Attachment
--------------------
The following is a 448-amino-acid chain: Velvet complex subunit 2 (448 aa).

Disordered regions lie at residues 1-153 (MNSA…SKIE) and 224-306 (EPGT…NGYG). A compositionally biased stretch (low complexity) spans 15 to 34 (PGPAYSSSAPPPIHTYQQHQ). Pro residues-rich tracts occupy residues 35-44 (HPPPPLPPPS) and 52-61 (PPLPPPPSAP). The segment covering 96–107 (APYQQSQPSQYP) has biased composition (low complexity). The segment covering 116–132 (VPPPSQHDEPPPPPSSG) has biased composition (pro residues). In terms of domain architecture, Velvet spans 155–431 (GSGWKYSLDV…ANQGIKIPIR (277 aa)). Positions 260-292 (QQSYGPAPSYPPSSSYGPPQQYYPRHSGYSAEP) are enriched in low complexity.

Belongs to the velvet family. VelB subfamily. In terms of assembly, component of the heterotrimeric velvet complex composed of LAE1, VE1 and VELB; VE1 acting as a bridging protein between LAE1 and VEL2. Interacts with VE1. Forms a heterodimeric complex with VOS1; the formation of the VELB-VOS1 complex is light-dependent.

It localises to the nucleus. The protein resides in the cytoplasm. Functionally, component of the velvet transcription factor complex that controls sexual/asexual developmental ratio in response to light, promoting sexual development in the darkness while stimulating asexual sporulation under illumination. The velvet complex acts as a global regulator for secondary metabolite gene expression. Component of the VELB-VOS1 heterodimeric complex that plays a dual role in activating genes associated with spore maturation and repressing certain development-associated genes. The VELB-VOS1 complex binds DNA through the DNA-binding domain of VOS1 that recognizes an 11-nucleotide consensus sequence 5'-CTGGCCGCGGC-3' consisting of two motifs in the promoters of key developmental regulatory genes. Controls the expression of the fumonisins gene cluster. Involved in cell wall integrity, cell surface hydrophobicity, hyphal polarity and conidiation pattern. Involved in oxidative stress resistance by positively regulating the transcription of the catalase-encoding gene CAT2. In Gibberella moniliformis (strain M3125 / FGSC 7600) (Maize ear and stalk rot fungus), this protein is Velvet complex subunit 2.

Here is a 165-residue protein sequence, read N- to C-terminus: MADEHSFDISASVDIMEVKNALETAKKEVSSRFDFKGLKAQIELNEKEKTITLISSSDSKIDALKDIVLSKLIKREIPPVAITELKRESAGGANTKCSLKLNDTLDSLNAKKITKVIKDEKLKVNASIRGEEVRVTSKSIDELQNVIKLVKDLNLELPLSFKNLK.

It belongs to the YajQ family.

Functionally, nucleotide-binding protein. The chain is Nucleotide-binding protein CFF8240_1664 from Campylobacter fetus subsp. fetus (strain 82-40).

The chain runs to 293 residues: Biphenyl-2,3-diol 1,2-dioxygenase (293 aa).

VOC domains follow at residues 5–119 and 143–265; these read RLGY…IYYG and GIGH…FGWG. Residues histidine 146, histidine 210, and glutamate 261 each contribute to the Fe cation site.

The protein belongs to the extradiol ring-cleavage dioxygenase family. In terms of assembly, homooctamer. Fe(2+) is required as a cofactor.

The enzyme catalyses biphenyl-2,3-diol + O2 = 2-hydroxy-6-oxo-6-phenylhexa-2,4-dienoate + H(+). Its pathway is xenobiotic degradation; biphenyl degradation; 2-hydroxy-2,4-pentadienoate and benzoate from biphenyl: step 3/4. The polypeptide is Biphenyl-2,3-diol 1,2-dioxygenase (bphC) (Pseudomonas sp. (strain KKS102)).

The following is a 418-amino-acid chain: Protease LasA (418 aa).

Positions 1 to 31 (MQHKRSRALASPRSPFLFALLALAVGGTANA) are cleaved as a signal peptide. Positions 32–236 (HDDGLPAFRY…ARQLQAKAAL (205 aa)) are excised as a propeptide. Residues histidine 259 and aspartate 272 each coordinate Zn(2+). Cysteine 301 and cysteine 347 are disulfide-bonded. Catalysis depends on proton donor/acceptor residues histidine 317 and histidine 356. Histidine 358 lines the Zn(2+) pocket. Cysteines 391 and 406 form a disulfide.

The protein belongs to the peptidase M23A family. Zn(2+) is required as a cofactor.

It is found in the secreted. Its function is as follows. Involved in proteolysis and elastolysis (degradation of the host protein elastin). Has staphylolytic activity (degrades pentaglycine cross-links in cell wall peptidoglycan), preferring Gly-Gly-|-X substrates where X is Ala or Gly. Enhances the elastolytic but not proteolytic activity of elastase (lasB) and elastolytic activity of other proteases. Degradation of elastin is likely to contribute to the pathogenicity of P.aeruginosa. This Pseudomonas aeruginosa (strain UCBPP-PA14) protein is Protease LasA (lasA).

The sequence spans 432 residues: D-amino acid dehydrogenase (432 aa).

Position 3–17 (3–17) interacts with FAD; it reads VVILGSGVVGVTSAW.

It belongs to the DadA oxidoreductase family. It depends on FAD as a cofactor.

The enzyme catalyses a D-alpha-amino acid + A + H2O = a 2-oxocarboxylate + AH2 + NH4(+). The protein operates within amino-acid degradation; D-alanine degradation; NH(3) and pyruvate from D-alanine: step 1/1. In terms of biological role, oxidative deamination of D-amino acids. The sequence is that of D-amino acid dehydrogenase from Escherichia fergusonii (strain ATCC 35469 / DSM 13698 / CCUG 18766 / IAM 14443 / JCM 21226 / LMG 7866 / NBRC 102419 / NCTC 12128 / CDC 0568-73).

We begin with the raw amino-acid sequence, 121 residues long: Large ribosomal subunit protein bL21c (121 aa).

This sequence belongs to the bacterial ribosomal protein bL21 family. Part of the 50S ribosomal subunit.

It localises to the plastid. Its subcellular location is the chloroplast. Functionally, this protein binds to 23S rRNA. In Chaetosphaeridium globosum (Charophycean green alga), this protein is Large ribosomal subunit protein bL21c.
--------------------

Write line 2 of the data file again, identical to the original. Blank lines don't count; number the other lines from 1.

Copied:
Disordered regions lie at residues 1-153 (MNSA…SKIE) and 224-306 (EPGT…NGYG). A compositionally biased stretch (low complexity) spans 15 to 34 (PGPAYSSSAPPPIHTYQQHQ). Pro residues-rich tracts occupy residues 35-44 (HPPPPLPPPS) and 52-61 (PPLPPPPSAP). The segment covering 96–107 (APYQQSQPSQYP) has biased composition (low complexity). The segment covering 116–132 (VPPPSQHDEPPPPPSSG) has biased composition (pro residues). In terms of domain architecture, Velvet spans 155–431 (GSGWKYSLDV…ANQGIKIPIR (277 aa)). Positions 260-292 (QQSYGPAPSYPPSSSYGPPQQYYPRHSGYSAEP) are enriched in low complexity.